To end war, a language of peace, for Ukraine and for Russia

Apr 4, 2022
Peace for Ukraine flag
Peace in Ukraine includes support for refugees and for generous aid to enable Ukrainians to rebuild their cities. Image: Flickr / Brandon Oh
Despite hatreds generated by aggression and slaughter, a ceasefire in Ukraine depends on respect for the dignity of all parties and on their potential to recognise a common humanity.

This will be difficult, but in ‘Human Family’, the poet Maya Angelou noted common ground:
‘I note the obvious differences
between each sort and type
but we are more alike my friends
than we are unalike.’

Angelou’s lines are a primer for speaking about the interdependence of all people in language which is crucial for ending war in Ukraine and for addressing any violence threatening life on earth.A ‘talk and no action’ accusation may be one response to this emphasis on a language for peace, but if peace talks are to be successful, there has to be rehearsal by learning and speaking key lines.

Before reaching specific examples relevant to Russia’s war on Ukraine, consider the insights of the poet Denise Levertov who wrote brilliantly about ‘Making Peace’. She advised that peace requires ‘a grammar of justice, syntax of mutual aid.’ In observations for everyone, not just participants in a war, in domestic violence or in bullying, she wrote, ‘A line of peace might appear if we restructured the sentence our lives are making, revoked its reaffirmation of profit and power.’ She concluded that such outcomes would not be easy because peace is ‘a presence, an energy field more intense than war.’

In Ukraine-Russia peace talks underway in Istanbul, the cliché ‘speaking truth to power’ may have to be abandoned. Peace realism teaches that the language of power is seldom the language of truth.

In peace negotiations, powerful men have to climb down, no longer swagger, find a touch of humility. Support for Ukraine from the US and it’s western allies, would require admission that despite charging Putin with war crimes, no one side can claim the high moral ground. Hypocrisy has to be acknowledged. The US shock and awe bombing of Baghdad, the loss of hundreds of thousands of Iraqi lives looks little different from the shelling of Mariopol and the displacement of four million Ukrainian refugees.

It may be fair comment to say that Putin is driven by a perverse reading of history and that he denies his neighbour’s humanity, but a climbing down stance also requires the west’s admission that the Kremlin was justified in perceiving the NATO advance to Russia’s borders as an unwarranted threat.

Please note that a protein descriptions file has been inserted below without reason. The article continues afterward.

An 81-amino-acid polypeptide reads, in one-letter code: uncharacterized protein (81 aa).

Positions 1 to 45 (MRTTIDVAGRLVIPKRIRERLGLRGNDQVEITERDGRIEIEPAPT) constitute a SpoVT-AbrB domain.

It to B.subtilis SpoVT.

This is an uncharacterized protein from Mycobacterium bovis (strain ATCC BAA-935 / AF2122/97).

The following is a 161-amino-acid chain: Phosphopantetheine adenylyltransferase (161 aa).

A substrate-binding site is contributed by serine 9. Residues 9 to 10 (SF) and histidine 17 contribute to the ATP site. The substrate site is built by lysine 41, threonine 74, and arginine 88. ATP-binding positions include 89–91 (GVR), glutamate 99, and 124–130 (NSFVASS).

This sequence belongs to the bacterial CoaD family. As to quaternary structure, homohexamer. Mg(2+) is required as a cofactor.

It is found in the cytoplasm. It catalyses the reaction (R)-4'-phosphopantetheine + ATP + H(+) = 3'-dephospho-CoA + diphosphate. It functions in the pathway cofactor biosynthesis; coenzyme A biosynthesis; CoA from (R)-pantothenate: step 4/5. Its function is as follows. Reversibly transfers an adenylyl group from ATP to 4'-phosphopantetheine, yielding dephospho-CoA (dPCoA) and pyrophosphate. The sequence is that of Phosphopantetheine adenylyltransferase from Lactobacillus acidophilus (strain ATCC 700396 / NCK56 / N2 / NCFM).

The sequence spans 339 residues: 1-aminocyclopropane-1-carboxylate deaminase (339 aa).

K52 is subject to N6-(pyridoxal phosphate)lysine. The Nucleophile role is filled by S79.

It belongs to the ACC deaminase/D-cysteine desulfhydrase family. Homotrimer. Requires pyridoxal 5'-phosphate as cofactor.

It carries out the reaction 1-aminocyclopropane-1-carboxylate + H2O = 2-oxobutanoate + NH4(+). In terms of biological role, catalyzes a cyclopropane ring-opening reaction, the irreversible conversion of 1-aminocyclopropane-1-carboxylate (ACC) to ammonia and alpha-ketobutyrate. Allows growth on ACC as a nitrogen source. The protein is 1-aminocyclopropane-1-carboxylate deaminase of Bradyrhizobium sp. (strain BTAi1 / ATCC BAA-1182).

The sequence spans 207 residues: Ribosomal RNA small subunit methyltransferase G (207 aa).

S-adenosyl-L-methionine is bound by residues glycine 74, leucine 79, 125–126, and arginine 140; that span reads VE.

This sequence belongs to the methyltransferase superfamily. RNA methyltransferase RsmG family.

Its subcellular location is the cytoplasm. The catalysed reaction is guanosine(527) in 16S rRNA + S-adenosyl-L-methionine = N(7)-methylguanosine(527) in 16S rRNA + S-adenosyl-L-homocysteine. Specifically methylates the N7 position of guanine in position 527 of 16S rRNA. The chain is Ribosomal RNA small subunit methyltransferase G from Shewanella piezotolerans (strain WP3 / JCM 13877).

In searching for a language of peace which avoids accusation and counter accusation, the rhetoric about Ukraine being dominated by neo-Nazis should be set in context. Commentators who see themselves as from the left, have been arguing that the US is responsible for everything and that a brand of Ukraine fascism justifies the Russian onslaught. A slanging match about alleged Nazis in Ukraine should avoid that easy one side rather than the other attitude. Questions will have to be asked, not just about trends in Ukraine, but also about a taste for racism and fascism among right wingers in the US, the UK, across Europe, in Russia and Australia?

The supply of arms to Ukraine and to NATO nations still derives from a winner takes all, punish the losers policy reminiscent of the Treaty of Versailles which ended the First World War and set conditions for the Second. In a lexicon for peace, victory has no place. About the invasion of Iraq, who could forget President George W. Bush’s boastful but absurd aircraft carrier claim ‘Mission Accomplished’. It is also worth remembering that the leaders of defeated powers do not eat humble pie, seldom confess to errors, let alone promise to pursue justice.

Priorities for peace in Ukraine include support for refugees and for generous aid to enable Ukrainians to rebuild their cities, craft their democracy. Respect for the agency of the Ukrainian people is a life giving theme for peace. In the same vein, the current demonising of Russia and Russians should be replaced by regard for that country’s citizens’ and their aspirations. That is not just a reference to brave individuals who defy a dictatorship, but also to recognition of massive Russian casualties in the war and of Russians suffering the consequences of sanctions by the US and the EU. Healing and rebuilding will also need to occur in Russia.

Language for peace holds to the prophecy that threats to human existence come from climate change, from grinding poverty and the persistence of pandemics. In which case, why the idea that any country’s security depends on militarism and weapons of war? A common enemy, perceived in melting tundra in Siberia, floods in Australia, Brazil and Germany, devastating fires in Canada and California has the potential to revive visions of a common humanity.

Those visions require enthusiasm for non-violence and the mutual aid which represents far more than an absence of war. In Denise Levertov’s judgment, such language would provide ‘a vibration of light’, an ‘act for living’, a rhythm for existence which is probably ‘all we have.

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